I am so at home in Dublin, more than any other city, that I feel it has always been familiar to me. It took me years to see through its soft charm to its bitter prickly kernel - which I quite like too.

Essay

Freefall in the Suburbs

Susan McKeever

 

The Art of Falling, by Danielle McLaughlin, John Murray, 298 pp, £13.99, ISBN: 978-1473613676

Our protagonist’s quiet fury sizzles in the background throughout this novel, the first by Danielle McLaughlin, following her widely acclaimed short story collection, Dinosaurs on Other Planets, which was the recipient of several prestigious awards. It is inevitable that expectations raised by this success may overshadow this move into a new genre.

Forty-something art historian Nessa McCormack is suffering the repercussions of her husband, Philip’s, recent affair with Cora, who happens to be the mother of her sixteen-year-old daughter, Jennifer’s, best friend. And to add insult to injury, this woman is not even that attractive – in fact she’s rather dowdy. When we first meet Nessa, she’s been called to a meeting with her daughter’s teacher, with murmurings of Jennifer being withdrawn, and more worryingly, engaged in bullying. Nessa’s dry delivery, which is central to her character, is evident from this early stage – her rejoinder, “She’s a teenager, withdrawn is the factory setting”, had me quietly cheering, firmly in her corner.

Nessa is in the process of curating an exhibition for the Elmes Gallery in Cork, where she works. At the exhibition’s heart is “The Chalk Sculpture”, hewn by the late artist Robert Locke, supposedly as a homage to his then pregnant wife, Eleanor, now in her eighties. In times past, the piece was seen as a totem for fertility and women would travel to touch the sculpture’s swelling belly, in the hopes of falling pregnant. It’s not a straightforward job for Nessa, as she must make frequent visits to Eleanor and her daughter’s home in Tragumna, to negotiate with the two about Locke’s exhibition while trying to gain more information on the artist through stilted Dictaphone interviews. The pair could not be more intransigent and prickly, and to add to the stress of the job, a strange, older woman appears at the gallery one day and claims ownership of the iconic sculpture, insisting it was mostly her work, not Locke’s, and demanding proper acknowledgement in all promotional material. She firmly tells Nessa that this was all well-documented in Locke’s diaries, which his family bluntly insist never existed.

Slowly but surely, McLaughlin draws us into the anatomy of Nessa’s life – a life that was already unravelling but is now pitched into freefall, deeply resonating with the book’s title: Nessa desperately trying to ground herself as more and more things happen to destabilise her.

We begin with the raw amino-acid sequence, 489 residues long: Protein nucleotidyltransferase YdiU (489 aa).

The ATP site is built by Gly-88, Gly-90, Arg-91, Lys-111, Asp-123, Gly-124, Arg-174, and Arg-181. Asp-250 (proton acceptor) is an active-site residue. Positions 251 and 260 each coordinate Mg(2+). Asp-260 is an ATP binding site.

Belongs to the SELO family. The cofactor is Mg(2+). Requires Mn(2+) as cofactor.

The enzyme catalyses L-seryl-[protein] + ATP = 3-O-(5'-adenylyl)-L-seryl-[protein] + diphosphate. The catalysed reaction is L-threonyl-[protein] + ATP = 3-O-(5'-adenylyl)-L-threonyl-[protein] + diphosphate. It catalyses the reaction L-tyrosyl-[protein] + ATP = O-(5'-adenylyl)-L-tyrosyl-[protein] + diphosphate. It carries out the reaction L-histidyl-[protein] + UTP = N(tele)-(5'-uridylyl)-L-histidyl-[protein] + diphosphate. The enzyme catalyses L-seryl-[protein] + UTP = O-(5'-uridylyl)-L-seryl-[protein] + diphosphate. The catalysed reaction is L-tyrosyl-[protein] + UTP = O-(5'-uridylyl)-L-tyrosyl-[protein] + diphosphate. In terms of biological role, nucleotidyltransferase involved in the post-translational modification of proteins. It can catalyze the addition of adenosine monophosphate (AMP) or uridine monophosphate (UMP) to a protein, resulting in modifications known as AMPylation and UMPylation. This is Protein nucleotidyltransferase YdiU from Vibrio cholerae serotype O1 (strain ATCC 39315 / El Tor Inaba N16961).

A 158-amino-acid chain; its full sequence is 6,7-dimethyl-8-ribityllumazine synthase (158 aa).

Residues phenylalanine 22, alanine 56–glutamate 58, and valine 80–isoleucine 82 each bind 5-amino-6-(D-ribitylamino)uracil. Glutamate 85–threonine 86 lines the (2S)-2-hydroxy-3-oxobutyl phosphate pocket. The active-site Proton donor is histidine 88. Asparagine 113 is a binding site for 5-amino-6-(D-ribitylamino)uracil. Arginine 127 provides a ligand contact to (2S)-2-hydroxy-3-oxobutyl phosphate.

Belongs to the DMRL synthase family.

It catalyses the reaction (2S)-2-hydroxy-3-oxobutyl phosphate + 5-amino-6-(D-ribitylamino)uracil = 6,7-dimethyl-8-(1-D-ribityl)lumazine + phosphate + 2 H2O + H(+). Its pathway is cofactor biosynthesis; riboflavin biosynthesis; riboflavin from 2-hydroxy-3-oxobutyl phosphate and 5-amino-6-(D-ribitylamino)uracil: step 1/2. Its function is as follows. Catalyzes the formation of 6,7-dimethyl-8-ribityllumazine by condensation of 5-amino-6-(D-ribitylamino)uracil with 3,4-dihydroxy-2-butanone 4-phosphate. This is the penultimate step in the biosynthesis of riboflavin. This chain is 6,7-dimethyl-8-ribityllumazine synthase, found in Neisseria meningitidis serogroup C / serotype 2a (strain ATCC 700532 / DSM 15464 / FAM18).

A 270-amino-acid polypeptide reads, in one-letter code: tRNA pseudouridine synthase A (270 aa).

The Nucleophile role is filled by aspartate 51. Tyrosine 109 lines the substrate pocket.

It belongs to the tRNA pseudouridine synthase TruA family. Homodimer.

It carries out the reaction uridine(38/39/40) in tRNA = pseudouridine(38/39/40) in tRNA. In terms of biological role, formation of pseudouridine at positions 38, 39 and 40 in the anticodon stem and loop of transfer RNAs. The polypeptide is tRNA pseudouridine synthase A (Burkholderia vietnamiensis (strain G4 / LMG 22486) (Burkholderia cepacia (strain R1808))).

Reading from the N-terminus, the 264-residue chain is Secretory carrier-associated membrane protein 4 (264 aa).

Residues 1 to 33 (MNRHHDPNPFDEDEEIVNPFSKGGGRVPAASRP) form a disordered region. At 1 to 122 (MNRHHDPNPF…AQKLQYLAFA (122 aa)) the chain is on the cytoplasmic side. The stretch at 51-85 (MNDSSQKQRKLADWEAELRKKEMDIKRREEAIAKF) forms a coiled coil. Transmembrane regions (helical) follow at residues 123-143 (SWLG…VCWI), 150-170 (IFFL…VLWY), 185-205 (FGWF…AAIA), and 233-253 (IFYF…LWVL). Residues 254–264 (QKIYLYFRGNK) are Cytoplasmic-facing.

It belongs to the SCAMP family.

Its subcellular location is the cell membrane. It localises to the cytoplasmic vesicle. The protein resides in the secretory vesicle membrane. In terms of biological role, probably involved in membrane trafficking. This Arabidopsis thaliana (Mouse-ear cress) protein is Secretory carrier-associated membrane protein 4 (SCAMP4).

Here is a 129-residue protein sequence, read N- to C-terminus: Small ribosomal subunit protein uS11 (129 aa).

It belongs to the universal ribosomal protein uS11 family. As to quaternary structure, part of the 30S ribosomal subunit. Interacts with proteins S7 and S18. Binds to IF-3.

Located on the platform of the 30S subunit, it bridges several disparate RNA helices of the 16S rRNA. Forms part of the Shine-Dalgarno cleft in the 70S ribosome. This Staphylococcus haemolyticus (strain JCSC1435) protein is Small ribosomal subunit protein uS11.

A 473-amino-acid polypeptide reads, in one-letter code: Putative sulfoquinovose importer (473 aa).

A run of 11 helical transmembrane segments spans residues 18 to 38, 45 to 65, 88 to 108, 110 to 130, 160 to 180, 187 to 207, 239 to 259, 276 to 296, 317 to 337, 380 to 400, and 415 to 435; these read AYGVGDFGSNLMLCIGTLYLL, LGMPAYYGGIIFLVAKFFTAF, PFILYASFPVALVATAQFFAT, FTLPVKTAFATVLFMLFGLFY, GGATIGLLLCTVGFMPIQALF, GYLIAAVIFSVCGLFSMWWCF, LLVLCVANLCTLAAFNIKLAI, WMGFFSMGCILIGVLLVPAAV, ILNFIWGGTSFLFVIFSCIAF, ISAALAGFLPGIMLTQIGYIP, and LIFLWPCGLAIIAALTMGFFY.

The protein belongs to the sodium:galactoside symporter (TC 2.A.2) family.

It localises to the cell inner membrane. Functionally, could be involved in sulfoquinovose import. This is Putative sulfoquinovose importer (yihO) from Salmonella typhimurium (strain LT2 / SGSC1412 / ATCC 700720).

The past, never far from the narrative, is a constant in the story. There is the past of the artist Robert Locke’s life, his family, and his possible lovers, which the two women in Tragumna are reticent about revealing. The past also intrudes when, distractedly buying ingredients for tacos, Nessa bumps into an old friend she knew from London days. What follows, an excruciatingly awkward dinner party at which two others from her past also appear, is one of the memorable scenes of the novel.

Nessa’s architect husband Philip is not only a love rat, but also a money-fritterer, and does not elicit much regard. Indeed, there are times when her deferral to him over past wrongs doesn’t fit in with the woman I had observed back in that teacher’s office. Her bending over backwards to atone for something that happened before they even met, for instance, goes against the stronger Nessa previously witnessed. She does stand up to him though, at times, as when he was dithering about taking a trip with her when Jennifer was small and had developed a fever: when Philip fusses about asking the babysitter to administer meds, her riposte is, “It’s Calpol, Philip. It’s not like we’re asking her to perform a tracheotomy.” Moments like this reinforce Nessa’s dry wit, witnessed at several points in the narrative.

One of the joys of the writing is in the well-observed quotidian details – Nessa watching her dog, Bailey “race along the edges of the riverbank, his belly and paws thick with mud, barking in delight, calling her to follow him”. The list of artisanal foods bought from a posh grocery – “fresh egg pasta, a baguette to spread with garlic butter, a half-pint of fresh raspberries”; the irrepressible urge Nessa has to curate, whatever the chaos of the situation in which she finds herself, “… she couldn’t help picturing how they might look in an exhibition space, the text of the card she would affix on the wall …”

A casual look at the plot before reading, with its well-trodden themes of middle-aged affairs, mid-life angst and parenthood, art and the ethics involved, might make some imagine something they’ve sped through for their book club – but McLaughlin’s story is so much more than this. Brief moments of high drama intermingle with journeys into the complex, foggy territory of the past, while a slow-burn reveal of several truths and satisfying introspection come together in layers to create a thought-provoking read that will stay with this reviewer long after reading its final lines.

1/4/2021

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